Duckling Update: Growing Adult Plumage

Seven of the eight ducklings showing the development of some adult plumage. Tail and wing feathers are still pin-like and unformed.

It is now 25 days since I wrote about the female Australian Wood Duck being taken, and the male duck raising eight ducklings.  In that first post I mention we had sighted the ducklings about a week before.  So, give or take a few days, the ducklings are now a month old.

We still have eight ducklings, and they are beginning to grow their adult plumage.  It makes me laugh out loud to see them running along the ground, flapping their still-flightless wings in practice for the big day when they will fly for the first time. On occasion it looks like they are having a training run, as all eight are running along flapping.  Other times, only one or two test their wings.

As the male duck leads them around, some of the ducklings are becoming more adventurous.  He often needs to wait or go back to round-up two ducklings which have decided to explore in the opposite direction.  I’ve noticed that sometimes the male duck allows all eight ducklings to range away from him as they feed.  On three occasions the eight ducklings were swimming in the dam and the male duck was feeding up near the house.  After five minutes, he flew down to be with them.  I realise he needs to feed himself to take care of them, and this is where the absence of the female duck will be important.  I’m a realist, and I know that now they are big enough to provide a feed for a predator, yet unable to fly to get away.  For the time being, swimming is their best defense when  left alone for those crucial five minutes.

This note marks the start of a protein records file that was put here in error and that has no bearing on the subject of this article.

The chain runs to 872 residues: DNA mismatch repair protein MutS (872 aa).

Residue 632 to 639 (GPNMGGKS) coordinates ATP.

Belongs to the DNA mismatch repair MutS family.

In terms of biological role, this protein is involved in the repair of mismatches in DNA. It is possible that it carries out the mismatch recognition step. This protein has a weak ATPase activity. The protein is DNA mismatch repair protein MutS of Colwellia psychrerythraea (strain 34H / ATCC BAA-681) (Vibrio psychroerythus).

Despite the risks, I have hope that all eight ducklings will survive to adulthood.  Based on previous years, I won’t know what happens to them after they fledge and take off in a larger flock at the end of Summer.

This photograph of the eight ducklings together with the male was taken two days ago on a rainy morning.



3 thoughts on “Duckling Update: Growing Adult Plumage

    1. Yes – isn’t it great! Each day they look more like adult birds. I think my next post about them will be called “We’re as big as Dad now!” 🙂
      Thanks Margaret!

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